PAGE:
HAE Attack Triggers

What causes Hereditary Angiodema (HAE) attacks?

Most attacks occur spontaneously, with no apparent reason; however these situations have been cited as triggers.

  • anxiety
  • stress
  • minor trauma
  • surgery
  • illnesses such as colds and flu

Patients have also reported swelling in extremities following

  • typing
  • prolonged writing
  • pushing a lawn mower
  • hammering
  • shoveling
  • and other physical activities.
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    In women, menstruation and pregnancy seem to have a major effect on disease activity. Some female patients report a definite increase in the number of attacks during their menstrual periods, pregnancy, or while breast-feeding.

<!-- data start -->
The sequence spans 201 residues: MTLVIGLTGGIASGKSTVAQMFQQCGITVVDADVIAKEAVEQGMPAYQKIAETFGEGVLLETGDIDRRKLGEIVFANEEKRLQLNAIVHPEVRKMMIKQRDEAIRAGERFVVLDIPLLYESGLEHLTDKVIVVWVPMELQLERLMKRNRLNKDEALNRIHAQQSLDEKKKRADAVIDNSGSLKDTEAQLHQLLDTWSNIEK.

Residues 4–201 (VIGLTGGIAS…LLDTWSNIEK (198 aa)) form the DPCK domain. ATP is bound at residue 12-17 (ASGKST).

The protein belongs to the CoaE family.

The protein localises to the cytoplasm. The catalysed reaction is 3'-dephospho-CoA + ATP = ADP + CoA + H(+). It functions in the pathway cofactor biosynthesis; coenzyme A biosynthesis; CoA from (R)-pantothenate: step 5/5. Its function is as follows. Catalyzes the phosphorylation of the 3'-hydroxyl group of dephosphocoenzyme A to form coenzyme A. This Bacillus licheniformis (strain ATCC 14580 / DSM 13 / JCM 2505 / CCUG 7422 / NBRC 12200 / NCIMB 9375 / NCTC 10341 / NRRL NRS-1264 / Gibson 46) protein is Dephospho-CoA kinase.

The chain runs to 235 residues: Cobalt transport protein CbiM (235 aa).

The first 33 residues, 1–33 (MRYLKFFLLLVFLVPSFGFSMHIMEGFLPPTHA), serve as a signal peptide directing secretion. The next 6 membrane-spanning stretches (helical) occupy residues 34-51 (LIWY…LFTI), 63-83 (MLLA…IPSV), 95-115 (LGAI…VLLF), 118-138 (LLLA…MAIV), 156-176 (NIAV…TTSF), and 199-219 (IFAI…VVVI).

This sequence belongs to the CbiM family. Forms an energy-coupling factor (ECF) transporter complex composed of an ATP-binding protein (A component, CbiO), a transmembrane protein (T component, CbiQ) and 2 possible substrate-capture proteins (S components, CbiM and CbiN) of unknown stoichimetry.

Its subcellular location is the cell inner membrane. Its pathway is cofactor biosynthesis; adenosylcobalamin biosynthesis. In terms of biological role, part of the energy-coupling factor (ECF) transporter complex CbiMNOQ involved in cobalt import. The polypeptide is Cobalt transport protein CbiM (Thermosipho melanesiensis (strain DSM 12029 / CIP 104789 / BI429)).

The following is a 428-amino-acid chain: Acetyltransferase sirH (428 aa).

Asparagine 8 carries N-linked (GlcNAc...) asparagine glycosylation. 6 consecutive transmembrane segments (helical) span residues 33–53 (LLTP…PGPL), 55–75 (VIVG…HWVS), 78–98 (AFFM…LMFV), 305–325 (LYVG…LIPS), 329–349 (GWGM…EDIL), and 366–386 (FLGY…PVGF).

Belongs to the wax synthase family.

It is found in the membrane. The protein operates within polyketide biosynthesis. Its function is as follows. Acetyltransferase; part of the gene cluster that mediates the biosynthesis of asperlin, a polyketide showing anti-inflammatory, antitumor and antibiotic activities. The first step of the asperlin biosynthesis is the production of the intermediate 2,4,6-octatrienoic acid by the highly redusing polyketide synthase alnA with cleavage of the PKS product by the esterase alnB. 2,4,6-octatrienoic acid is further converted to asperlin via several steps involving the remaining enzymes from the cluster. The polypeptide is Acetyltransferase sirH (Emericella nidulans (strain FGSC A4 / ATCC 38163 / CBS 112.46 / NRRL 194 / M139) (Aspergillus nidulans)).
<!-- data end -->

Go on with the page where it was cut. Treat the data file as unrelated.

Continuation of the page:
Use of estrogen-derived medicines), such as oral contraceptives and hormone replacement therapy (HRT), is also associated with an increase in the frequency and severity of attacks.

    Consult with your HAE treating physician regarding alternative birth control options.

    Read more here

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    ACE Inhibitors

    ACE Inhibitors have been known to increase the frequency and intensity of HAE attacks. ACE Inhibitors are often prescribed to treat high blood pressure.

    See list of ACE Inhibitors licensed in the US

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    Dental Procedures

    Trauma to the oral cavity caused by dental procedures make HAE patients particularly vulnerable to airway attacks.

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    At what age do attacks of Hereditary Angioedema start?

    The age of HAE onset varies considerably, however, in one study, half of the patients reported onset of their symptoms by the age of seven, and over two thirds became symptomatic by the age of thirteen. There also seems to be an increased frequency of attacks during puberty or adolescence.

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